Egyptian Christianity is as old as Christianity itself, predating Islam and the Arab invasion of the country by six centuries. But for Egypt’s 8.85 million Christians, social inequity — exacerbated by anti-Christian violence with the arrival of the Arab Spring — is a fact of daily life.
Until the overthrow of longtime president Hosni Mubarak in 2011, Egyptian Christian leaders preferred not to call too much attention to the injustices or the occasional acts of violence. Most Christians, or Copts (a derivative of the Greek word, Aigyptios, meaning Egyptian), lived side by side with their Muslim neighbors, particularly in the country’s densely populated cities. Copts made accommodations in exchange for security and the freedom to worship. But the rise, and fall, of the Muslim Brotherhood has challenged that approach as more and more lay Copts demand full respect as citizens of a secular Egypt.
Despite the turmoil of the past 50 years or so, the Coptic Orthodox Church, which embraces more than 93 percent of all Coptic Christians, thrives. Churches are packed with young and old; ancient monasteries flourish with monks and nuns; social outreach programs touch the needy and catechetical programs instill values and a sense of identity for the young — who are increasingly emigrating to the West.
St. Mark the Evangelist, disciple of St. Peter, brought the Gospel to the Egyptian city of Alexandria — second only to Rome in the ancient world — establishing a church among the Jewish, Greek and native Egyptian communities as early as the year 42. The church of Alexandria grew quickly. By the early third century, its reputation as the primary center of learning, biblical scholarship and theological exploration was unchallenged in the Christian world. The Alexandrian church was not confined to cosmopolitan Alexandria — many Christians, seeking solitary lives of prayer and contemplation, fled to the desert and uninhabited hinterlands south of the Nile Delta. It was in Egypt where Christian monasticism started, and eventually spread to Asia Minor and Syria in the fourth century and to the West in the early sixth century.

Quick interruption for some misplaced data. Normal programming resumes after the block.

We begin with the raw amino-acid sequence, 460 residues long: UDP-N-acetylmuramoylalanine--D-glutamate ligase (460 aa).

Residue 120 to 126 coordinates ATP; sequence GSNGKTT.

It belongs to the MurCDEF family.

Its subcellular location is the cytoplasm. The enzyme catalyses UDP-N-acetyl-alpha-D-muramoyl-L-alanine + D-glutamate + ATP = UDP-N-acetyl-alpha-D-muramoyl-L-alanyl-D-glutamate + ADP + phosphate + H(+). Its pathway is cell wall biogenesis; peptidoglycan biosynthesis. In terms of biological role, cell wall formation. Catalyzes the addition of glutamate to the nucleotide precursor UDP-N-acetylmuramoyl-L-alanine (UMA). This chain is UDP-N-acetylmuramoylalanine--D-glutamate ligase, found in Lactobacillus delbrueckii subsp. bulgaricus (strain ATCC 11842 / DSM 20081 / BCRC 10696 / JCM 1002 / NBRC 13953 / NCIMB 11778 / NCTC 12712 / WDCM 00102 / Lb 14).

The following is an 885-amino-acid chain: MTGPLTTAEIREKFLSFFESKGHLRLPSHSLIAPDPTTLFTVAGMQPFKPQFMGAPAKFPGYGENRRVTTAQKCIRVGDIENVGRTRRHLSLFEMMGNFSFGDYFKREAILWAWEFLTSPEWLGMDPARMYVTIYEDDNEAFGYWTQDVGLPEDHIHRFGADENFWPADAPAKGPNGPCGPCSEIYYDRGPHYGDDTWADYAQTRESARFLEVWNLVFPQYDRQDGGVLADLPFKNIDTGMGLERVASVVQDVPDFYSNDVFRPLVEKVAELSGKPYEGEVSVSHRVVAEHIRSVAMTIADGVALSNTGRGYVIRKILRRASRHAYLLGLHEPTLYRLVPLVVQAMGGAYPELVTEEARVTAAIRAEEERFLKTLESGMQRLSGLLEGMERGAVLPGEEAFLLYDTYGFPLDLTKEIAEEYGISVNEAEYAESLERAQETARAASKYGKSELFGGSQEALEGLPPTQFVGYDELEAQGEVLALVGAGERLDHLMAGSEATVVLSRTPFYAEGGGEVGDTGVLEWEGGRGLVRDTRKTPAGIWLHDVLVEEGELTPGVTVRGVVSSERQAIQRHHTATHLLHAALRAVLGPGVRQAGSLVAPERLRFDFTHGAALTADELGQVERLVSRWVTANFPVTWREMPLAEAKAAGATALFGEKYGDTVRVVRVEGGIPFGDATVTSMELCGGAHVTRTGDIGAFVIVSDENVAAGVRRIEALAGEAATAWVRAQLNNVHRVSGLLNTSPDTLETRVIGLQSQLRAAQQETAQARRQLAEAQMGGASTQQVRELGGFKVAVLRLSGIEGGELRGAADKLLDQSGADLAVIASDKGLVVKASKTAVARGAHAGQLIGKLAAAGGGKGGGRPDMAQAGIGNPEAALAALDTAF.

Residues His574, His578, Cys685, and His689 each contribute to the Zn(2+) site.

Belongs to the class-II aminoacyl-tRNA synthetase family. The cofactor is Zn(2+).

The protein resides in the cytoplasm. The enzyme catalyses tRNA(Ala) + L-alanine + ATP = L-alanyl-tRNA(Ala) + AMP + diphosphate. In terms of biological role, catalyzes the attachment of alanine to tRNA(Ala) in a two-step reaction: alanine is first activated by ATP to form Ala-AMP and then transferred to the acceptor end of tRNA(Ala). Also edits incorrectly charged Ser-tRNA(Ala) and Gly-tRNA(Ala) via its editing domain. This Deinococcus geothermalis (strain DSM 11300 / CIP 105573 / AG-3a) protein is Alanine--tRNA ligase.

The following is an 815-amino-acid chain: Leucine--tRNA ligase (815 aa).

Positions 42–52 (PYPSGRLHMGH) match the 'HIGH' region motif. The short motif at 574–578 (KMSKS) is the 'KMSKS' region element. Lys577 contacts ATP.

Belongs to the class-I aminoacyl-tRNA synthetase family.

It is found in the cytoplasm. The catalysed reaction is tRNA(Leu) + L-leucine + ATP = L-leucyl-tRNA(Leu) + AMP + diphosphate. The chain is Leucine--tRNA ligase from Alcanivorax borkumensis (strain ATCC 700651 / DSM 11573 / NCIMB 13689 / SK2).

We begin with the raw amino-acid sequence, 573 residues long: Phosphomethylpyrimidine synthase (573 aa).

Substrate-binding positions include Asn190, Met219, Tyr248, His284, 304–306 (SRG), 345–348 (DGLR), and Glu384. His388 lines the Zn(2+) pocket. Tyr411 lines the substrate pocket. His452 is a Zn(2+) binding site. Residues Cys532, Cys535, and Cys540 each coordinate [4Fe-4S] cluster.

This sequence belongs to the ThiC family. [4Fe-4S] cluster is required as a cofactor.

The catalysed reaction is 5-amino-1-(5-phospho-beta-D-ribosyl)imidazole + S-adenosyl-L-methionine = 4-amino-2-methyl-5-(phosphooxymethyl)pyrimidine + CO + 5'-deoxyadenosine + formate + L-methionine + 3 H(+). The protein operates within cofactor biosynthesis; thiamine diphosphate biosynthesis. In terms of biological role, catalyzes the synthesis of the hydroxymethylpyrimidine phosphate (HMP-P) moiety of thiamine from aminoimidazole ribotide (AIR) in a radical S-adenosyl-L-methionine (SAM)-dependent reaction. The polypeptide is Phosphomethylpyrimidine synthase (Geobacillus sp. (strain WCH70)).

Debates regarding the nature and person of Jesus inflamed the Christian world, especially as they assumed an increasing ethnic, linguistic and political tone. Ecumenical councils were called to advance peace and unity, define orthodoxy and condemn heresy. Yet, the decrees, and the methods used to employ them, divided the church further.
Significant numbers of Alexandria’s Christians opposed the Council of Chalcedon (451). Over time they joined like-minded Syriac Christians and separated from the rest of the church. Today, this group of non-Chalcedonian churches (now called Oriental Orthodox) includes the Armenian Apostolic, Coptic, Eritrean, Ethiopian, Malankara Syrian and Syrian Orthodox churches. It is generally agreed this schism reflected cultural, linguistic and philosophic differences more than differences in matters of faith.
For centuries, Egypt remained primarily Christian even after Muslim Arab tribes conquered it in 641. The Arabs retained the civil structures set up by the Romans, employed Coptic bureaucrats, sanctioned the development of a Coptic code of civil law, and later a code of canon law, and approved the construction and refurbishment of churches and monasteries. Conversion to Islam was gradual, and by the 12th century, Copts had declined in number and influence, fading into obscurity until the birth of modern Egypt 700 years later.
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